Every now and then, there are moments that serve as windows. We are presented with an opportunity to see things if we are willing to look. The folks over at CR Voices have presented us with such an opportunity. They released an article showing that the Southern Baptist Convention (SBC), particularly the North American Mission Board (NAMB), has an egalitarian problem. The article presents some examples of churches associated with NAMB that have women pastors. It can help us get a better grasp on how deep the rot goes. The rot is not just egalitarianism. The egalitarianism is a symptom of the rot. More on the exact nature of the rot toward the end.
Some may make the mistake of saying that the SBC has no real egalitarian problem, “We are only talking about a few churches! What is the big deal? Some things slip through the cracks in a big organization.” The claim is that we are only dealing with a minor problem, an administrative oversight. The error is only in one department of the vast complex of operations that is NAMB and SBC. The solution then is a public statement that the matter is being addressed internally and the few bad apples have already been discovered, measures are being taken, fret not, right ho, Great Commission, and all that jazz.
But you cannot snip this weed off at the surface and expect it not to come back. In the first place, this is not the only time the weed has popped up. Examples abound, but you can begin by looking up Russell Moore’s response at a recent SBC when asked if he still thought women should not preach. He replied with an indirect and uncomfortable monologue which did not answer the question but explained something about children needing mothers and fathers. More to the point, the root of the weed has to come out. But pulling weeds takes work and a mind to get down to the bottom of things. Our present SBC culture and leadership has become a surfacey kind of place, concerned about how things operate and appear on the surface, and eager to deal with surface matters is a surface-level way.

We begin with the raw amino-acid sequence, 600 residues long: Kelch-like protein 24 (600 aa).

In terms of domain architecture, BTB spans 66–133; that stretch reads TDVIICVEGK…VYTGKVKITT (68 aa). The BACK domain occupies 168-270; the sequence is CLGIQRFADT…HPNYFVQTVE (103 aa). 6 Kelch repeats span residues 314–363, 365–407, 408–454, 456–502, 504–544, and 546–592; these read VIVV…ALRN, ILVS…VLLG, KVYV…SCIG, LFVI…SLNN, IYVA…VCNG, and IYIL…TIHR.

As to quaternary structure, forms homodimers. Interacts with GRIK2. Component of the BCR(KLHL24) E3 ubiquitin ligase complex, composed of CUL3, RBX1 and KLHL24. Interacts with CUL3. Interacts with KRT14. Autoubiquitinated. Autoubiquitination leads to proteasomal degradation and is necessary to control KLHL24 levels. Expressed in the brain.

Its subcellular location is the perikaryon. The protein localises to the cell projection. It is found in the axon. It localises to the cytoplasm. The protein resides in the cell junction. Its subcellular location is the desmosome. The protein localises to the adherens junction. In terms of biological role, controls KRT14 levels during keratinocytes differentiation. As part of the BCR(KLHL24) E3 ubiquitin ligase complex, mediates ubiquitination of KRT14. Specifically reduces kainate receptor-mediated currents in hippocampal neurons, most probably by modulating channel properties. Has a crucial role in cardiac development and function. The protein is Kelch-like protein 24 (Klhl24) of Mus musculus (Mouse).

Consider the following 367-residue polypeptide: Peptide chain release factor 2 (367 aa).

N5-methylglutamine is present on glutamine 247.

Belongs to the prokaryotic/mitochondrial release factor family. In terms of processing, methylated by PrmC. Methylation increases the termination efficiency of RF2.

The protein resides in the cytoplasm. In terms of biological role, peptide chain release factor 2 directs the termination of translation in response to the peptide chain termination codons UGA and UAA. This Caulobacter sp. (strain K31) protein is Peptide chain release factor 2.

We are infected with a host of pragmatic leadership, and in a secular age. The ancient theologians used to call such a situation a double whammy. I do not refer to that healthy pragmatism that counts the cost before going to war. I refer to a pragmatism that operates only on what is seen rather than what is unseen, a pragmatic leadership that has begun to forget that there is a God in heaven who rules the kingdom of men, and a pragmatic ethos that smells more of the spirit of the age than the Spirit of Christ. This pragmatic leadership is quite good at statements that survey the landscape and reassure all parties that we are still traveling down the middle of the road: “In this public statement we grieve the misogyny that has often marked our nation and, regrettably, our very own institutions. At the same time, we reaffirm our commitment to the Baptist Faith and Message 2000 and deny that it is compatible with radical feminism and women serving in the office of pastor.”
The problem with such middle-of-the-road reassurances is that the road down which we are traveling is headed over a cliff. The road is secularism, down right God-lessness. It is a world that denies Genesis 1:1. In that world, there are women pastors. There are also resolutions commending Critical Race Theory and Intersectionality. (By the way, you cannot consistently reject the latter and affirm any kind of the former. They are twins born of the same mother). That secular world has no place for a substitutionary atonement. It has no place for a virgin birth or a resurrection. It is a road that runs to hell and we need leaders that no longer want to stay in the middle of it. To change the metaphor: Secular root brings secular fruit. Christian root brings Christian fruit. Why is secular fruit growing at NAMB and the SBC? The rot runs all the way to the bottom. It is high time the whole lot of us, and particularly our leaders, acknowledge how deep the rot goes, and get to dealing with it.